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Retirment Income Toolbox

| September 15, 2017
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The following is a summary of an article titled “Silver lining of inflation may be increased by COLA”  from Investment News .com June 2017 by Mary Beth Franklin

 

Social Security beneficiaries have lost nearly a third of their buying power since 2000 as the cost of items typically purchased by the elderly have significantly outstripped the annual inflation increases in their retirement benefits, according to a new report by The Senior Citizens League.

But creeping inflation over the past 12 months may have a silver lining.  Based on the Consumer Price Index for this year, the consumer advocacy group estimates that the Social Security cost-of-living adjustment for 2018 will be about 2.1%, significantly higher than the last increase of 0.3%.

Social Security inflation adjustments have averaged only 1% since 2012, including no increase in 2016.  COLAs are based on increases in the CPI-W, which measures price inflation for urban workers.  The Social Security Administration will make its official announcement about the next year’s COLA in Oct.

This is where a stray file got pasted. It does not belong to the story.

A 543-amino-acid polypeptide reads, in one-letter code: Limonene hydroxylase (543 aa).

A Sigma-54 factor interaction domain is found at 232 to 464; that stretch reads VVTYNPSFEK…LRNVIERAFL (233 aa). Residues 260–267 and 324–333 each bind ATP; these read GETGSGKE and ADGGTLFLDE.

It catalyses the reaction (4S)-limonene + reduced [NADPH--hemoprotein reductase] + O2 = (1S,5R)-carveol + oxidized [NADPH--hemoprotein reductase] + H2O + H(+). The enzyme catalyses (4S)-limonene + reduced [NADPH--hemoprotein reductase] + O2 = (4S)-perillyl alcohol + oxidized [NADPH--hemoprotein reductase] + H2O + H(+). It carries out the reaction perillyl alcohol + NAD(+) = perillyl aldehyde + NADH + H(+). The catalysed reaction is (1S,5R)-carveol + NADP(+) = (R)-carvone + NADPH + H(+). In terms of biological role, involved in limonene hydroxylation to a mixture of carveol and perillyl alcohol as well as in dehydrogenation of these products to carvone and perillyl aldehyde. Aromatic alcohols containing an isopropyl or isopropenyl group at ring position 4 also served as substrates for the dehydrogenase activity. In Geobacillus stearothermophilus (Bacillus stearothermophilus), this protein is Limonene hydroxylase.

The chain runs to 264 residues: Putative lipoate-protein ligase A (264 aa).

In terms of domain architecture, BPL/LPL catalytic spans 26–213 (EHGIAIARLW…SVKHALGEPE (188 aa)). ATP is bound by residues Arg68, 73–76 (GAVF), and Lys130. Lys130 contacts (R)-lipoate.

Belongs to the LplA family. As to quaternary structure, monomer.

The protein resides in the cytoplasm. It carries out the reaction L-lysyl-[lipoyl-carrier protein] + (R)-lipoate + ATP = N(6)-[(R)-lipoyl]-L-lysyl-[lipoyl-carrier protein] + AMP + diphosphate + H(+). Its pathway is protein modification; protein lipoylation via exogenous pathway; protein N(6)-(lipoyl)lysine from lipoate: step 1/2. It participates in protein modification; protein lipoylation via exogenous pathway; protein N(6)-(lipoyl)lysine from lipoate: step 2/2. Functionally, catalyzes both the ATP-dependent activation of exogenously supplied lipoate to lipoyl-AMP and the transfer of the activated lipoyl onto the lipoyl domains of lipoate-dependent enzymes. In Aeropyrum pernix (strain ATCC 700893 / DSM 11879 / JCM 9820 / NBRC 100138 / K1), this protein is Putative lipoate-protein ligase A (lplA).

Even high-income retirees rely on Social Security for a substantial portion of their income.  For nearly a third of retirees with a net worth of $100,000 to $1 million Social Security accounts for at least half of their monthly income, according to a 2016 white paper by the Spectrem Group.

Overall, average medical out-of-pocket expenses for people age 65 and up are nearly double today compared to 2000.

Those higher-income retirees subject to monthly Medicare surcharges may be in for a shock next year.  New income brackets, based on 2016 tax returns, take effect in 2018.

While the 2017 S.S. increase will probably be of some help for the average retiree, those in the new higher income brackets it may not be of much help due to the additional high-income surcharge that takes effect in 2018.

 

The opinions voiced in this material are for general information only and are not intended to provide specific advice or recommendations for any individual.

This information is not intended to be a substitute for specific individualized tax advice. We suggest that you discuss your specific tax issues with a qualified tax advisor.

 

 

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